Need Answers? Try an Online Survey

Lori Halley 05 July 2011 0 comments

Many organizations are gearing up for planning sessions during the summer. But if unanswered questions – about program priorities or effective processes – are holding you back, maybe you should consider conducting an online survey to try to get some answers.

Online surveys can be an easy and cost-effective way to gather information. For example you can use online surveys to:

  • gauge potential program support
  • ask your members/supporters to prioritize goals
  • find out what members/supporters value in your organization
  • ask for direct feedback about a specific process, concept or team performance

Our experience – blog reader surveys

We’ve used an online survey a couple of times over the years at the Wild Apricot blog. Earlier this year, we conducted a blog reader survey to find out the key topics our readers wanted us to cover.  While it was brief – just 9 questions – it allowed us to capture some interesting data on who is following our blog and why. We also gained insight into the key issues facing small non-profits and member-based organizations, which we’ve been sure to include in our editorial calendar.

Online survey technology

There are a number of online survey tools – such as SurveyMonkey and Zoomerang – that are very easy to use (I’ve used both and if I can do it, anyone can!). Many offer low-cost options and some offer free versions. Some systems offer tools and templates for displaying survey results – such as different types of graphs or charts. An earlier Wild Apricot blog post – Top 10 Cool, Easy-to-use Web Poll and Survey Tools – offers an overview of the various online survey tools.

Tips for successful online surveys:

As with all communications outreach, it’s all about the strategy and the content.  After all, to get useful information, you’ve got to ask the right questions.  In his “Designing Good Survey Questions” video, Kyle Andrei, Research Analyst with Idealware, offers some helpful tips:

  • Keep it short
  • Pilot your survey
    • listen to the feedback
    • see if the person has trouble or doesn't know what  is being asked
  • Don't expect to nail it with 1 draft - it will take a few

Arthur Prokosch (Third Sector New England) also has some great advice about engaging your audience. He suggests “it is essential to arrange questions in such a way that maximizes engagement and the amount of useful data you get when respondents abandon the survey. To do this:

  1. Be sure to have introductory text at the beginning of the survey to provide context and assurances of privacy.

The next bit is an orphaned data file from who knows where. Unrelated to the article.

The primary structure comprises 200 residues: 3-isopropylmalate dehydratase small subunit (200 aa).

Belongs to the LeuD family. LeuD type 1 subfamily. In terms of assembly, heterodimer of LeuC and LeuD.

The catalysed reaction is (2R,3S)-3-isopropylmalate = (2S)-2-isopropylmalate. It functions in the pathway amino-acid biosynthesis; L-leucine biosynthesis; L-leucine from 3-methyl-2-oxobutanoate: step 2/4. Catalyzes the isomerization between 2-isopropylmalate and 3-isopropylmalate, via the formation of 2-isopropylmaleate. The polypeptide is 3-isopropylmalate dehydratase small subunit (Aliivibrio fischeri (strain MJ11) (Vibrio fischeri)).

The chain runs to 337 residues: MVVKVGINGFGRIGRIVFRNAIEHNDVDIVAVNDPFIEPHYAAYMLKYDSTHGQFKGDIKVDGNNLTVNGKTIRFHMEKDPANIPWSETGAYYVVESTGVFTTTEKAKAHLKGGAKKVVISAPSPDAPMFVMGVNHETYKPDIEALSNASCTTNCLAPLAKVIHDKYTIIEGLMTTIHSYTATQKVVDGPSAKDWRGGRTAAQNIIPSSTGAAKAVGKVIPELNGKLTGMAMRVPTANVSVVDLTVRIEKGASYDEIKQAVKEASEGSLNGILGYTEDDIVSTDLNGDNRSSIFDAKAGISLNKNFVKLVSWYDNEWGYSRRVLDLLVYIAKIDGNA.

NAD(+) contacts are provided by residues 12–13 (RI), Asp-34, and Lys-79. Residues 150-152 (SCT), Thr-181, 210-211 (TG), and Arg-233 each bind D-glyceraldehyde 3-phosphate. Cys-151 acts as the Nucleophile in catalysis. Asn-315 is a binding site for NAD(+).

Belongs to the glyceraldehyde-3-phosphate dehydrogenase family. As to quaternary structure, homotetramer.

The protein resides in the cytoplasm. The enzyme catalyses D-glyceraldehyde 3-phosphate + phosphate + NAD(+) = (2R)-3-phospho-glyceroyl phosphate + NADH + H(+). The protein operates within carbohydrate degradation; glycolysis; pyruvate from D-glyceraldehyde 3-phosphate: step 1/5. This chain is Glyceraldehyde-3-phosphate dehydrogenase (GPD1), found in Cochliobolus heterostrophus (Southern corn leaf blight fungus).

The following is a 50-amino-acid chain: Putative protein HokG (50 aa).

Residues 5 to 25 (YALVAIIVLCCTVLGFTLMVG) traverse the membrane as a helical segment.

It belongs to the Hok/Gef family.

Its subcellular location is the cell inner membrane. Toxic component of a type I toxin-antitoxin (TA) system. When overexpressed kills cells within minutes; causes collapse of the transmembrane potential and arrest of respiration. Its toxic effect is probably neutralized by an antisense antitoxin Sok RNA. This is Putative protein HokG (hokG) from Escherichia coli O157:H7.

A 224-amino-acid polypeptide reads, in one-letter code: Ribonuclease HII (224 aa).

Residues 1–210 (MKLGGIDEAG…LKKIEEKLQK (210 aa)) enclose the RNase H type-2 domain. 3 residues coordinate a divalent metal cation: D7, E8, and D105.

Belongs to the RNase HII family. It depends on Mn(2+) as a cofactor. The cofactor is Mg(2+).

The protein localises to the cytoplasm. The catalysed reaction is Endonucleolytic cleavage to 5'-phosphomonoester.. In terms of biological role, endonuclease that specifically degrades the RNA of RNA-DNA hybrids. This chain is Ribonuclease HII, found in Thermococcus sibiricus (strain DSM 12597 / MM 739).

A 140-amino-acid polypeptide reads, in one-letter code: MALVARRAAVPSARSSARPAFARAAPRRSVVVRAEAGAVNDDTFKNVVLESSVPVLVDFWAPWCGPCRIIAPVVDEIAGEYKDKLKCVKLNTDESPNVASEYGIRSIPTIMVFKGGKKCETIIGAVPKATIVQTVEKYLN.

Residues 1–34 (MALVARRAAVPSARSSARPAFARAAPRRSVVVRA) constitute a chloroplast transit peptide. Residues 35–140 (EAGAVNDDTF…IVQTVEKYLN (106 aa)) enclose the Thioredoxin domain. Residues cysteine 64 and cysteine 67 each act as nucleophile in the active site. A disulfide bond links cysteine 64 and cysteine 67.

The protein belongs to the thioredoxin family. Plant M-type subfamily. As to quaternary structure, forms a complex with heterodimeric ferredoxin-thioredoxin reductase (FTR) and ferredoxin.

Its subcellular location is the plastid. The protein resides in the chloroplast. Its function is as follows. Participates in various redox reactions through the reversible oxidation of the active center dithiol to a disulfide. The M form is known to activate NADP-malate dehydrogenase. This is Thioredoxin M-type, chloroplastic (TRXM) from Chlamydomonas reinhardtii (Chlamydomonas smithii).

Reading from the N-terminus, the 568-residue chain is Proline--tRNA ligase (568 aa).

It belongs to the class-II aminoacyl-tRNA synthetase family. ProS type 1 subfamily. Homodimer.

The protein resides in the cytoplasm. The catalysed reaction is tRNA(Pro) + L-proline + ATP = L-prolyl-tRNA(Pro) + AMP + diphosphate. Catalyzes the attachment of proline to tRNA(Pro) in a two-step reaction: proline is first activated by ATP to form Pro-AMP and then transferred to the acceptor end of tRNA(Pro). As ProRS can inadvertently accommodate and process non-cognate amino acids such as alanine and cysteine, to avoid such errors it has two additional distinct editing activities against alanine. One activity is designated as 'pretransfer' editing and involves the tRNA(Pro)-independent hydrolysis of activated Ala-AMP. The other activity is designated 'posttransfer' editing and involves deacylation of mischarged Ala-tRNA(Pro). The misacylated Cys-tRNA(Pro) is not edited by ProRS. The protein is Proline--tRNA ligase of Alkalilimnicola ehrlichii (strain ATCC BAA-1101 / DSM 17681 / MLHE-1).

2. Ask a couple of open-ended questions early on, to make sure the respondent feels heard. (But be careful not to overdo this; an entire page of text boxes will scare off most respondents.)
  3. Group questions together by subject. Make sure that if there are multiple questions for which some respondents would select “N/A,” these questions are next to each other and can be skipped together.
  4. Ask for demographic information (name, address, income,...) and any more personal questions that might make the respondent uncomfortable at the end of the survey. Hopefully they’ll be more at ease with the survey by that point; if not, you’ll still have their earlier answers.
  5. Make sure that the “done” message or “landing page” of the survey thanks respondents, reminds them of the importance and privacy of their responses, and if applicable, asks them to refer friends to the survey as well.

Getting the message out

Of course, there’s no point in developing an amazing survey if no one knows about it.  You need to find ways of promoting the online survey to your target audience.  Here are some ideas for promoting your survey:

  • If you have a blog – create a post explaining why you’re conducting the survey and link to it so they can participate immediately.
  • Include a note in any regular member/supporter emails, or create a specific email blast to introduce the survey.
  • Include information on any newsletters you have going out – create an eye-catching visual that draws the reader to the survey info and link.
  • If you have an online member portal, this would be a good place to publicize the survey and publish the results
  • Don’t forget the folks who aren’t on email – post a message on your website or include a note in any regular mailings you have going out.

In all cases, don’t forget to identify the timelines (start and closing dates) in any and all communications and be sure to go back and deactivate the link once the survey is closed.

Do you think an online survey might help you gain effective feedback from your members or supporters? If you’ve got additional tips, words of wisdom for your fellow non-profit colleagues about online surveys, drop us a note in the comments below.

Want more?

For more tips and information on conducting online surveys, check out the following:

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Lori Halley [Engaging Apricot] Lori Halley [Engaging Apricot]

Posted by Lori Halley [Engaging Apricot]

Published Tuesday, 05 July 2011 at 9:00 AM

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